Lighter weights generally do best with softer and thinner toppers.

Phoenix


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20 Apr 2017 16:56 #11 by Skrell

It looks like I'm going to be sending the Novosbed and topper back. One interesting thing--the only way I can sleep on the Novosbed is if I leave my bed made with my comforter underneath me. Somehow it seems to support my hips better. I regret not getting the medium because I now wonder if that would have suited better. I don't want to chance getting it and it not working though since then I'd be stuck with it.

I also found the latex topper to be too bouncy for me, and I don't know if this is a thing with latex, but it has a funky smell. So back to the drawing board for me, and I guess I'll be sleeping on an air mattress until then! Yikes!

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20 Apr 2017 17:01 #12 by Skrell

Also, one other thing I tried was putting a yoga mat under the iComfort layer and sleeping on that. Unfortunately was unsuccessful too.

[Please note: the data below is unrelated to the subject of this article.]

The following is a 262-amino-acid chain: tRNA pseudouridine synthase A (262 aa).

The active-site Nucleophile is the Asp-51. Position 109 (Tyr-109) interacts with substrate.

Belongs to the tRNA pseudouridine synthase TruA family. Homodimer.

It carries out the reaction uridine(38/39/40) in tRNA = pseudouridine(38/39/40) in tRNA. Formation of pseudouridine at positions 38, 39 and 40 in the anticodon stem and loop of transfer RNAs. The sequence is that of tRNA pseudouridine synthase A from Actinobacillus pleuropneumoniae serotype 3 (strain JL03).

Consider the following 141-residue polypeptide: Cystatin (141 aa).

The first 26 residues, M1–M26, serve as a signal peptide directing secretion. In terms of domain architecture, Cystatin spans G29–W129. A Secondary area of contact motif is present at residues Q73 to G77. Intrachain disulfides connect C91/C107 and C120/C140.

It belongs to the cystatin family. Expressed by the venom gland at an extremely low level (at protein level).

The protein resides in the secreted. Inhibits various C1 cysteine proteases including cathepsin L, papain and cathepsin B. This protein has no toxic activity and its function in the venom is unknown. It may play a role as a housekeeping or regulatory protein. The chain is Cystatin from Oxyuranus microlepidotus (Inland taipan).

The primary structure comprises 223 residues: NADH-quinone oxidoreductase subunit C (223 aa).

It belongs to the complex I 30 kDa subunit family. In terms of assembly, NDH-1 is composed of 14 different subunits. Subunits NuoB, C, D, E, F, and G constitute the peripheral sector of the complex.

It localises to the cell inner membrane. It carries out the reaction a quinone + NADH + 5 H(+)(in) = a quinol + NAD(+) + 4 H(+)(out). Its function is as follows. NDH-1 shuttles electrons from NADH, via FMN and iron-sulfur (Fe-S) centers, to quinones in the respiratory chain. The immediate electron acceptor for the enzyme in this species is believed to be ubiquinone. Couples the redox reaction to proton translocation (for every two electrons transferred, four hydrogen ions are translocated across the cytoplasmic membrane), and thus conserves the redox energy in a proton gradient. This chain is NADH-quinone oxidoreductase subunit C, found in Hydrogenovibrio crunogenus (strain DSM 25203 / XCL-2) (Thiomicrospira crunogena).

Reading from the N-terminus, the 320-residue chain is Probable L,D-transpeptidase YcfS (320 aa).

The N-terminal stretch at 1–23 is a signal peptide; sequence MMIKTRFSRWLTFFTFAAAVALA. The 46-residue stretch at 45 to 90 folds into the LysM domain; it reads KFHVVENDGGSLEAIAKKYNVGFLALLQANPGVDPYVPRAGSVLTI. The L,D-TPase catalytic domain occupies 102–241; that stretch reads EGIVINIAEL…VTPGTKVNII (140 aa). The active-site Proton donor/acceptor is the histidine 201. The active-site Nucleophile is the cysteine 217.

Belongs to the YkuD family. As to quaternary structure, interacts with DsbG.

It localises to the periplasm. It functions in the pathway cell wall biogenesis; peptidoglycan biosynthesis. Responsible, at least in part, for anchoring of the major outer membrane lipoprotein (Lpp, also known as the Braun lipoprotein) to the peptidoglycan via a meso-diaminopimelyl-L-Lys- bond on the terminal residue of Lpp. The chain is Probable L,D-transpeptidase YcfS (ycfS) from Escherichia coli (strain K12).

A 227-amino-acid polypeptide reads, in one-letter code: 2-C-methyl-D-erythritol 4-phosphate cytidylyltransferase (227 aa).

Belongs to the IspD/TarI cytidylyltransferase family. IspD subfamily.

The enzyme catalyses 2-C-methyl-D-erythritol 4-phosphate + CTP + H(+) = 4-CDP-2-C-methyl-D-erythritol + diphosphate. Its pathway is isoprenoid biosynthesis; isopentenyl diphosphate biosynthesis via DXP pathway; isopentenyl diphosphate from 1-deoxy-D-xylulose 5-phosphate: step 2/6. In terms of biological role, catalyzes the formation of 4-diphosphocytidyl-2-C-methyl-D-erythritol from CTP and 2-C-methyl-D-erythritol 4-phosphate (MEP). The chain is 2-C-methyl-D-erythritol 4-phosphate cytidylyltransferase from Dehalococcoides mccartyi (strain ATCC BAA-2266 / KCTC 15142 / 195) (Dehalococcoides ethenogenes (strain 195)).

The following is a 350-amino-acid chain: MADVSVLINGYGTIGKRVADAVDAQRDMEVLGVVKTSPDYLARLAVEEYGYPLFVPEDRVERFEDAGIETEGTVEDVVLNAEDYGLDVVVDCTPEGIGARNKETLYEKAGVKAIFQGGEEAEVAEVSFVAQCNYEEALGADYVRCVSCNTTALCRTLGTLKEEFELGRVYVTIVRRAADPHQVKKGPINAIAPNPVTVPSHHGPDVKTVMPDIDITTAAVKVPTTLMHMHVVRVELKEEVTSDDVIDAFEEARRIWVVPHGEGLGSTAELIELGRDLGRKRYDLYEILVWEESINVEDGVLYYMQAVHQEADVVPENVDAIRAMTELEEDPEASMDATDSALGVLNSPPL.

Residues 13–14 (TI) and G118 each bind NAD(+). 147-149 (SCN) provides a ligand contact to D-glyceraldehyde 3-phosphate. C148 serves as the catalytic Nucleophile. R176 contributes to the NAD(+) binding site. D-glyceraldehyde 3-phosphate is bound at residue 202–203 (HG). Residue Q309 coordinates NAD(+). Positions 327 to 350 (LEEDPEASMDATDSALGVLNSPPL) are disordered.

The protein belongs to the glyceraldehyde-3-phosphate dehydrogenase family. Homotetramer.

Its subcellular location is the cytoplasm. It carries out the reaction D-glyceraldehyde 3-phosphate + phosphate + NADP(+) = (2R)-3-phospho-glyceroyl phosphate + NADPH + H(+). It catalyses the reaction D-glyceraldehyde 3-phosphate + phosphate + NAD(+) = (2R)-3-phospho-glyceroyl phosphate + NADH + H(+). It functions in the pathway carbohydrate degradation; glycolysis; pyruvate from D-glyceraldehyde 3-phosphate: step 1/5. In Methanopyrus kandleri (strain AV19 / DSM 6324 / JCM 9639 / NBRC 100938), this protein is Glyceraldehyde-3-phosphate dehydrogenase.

I was thinking back to my previous mattress experience, and I slept better on my current mattress when we first had it (It's a dormia--no longer available). It's pretty much at the end of its life, which is what led to the current mattress purchase. I'm guessing where I went wrong though was in thinking it was too hard and therefore buying a mattress which was too soft.

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21 Apr 2017 09:44 #13 by Phoenix

Hi Skrell,

It looks like I'm going to be sending the Novosbed and topper back.


I’m sorry to hear that your Novosbed didn’t work out for you :( , but at least you gave it a good try, and they do offer a good return program.

One interesting thing--the only way I can sleep on the Novosbed is if I leave my bed made with my comforter underneath me. Somehow it seems to support my hips better. I regret not getting the medium because I now wonder if that would have suited better.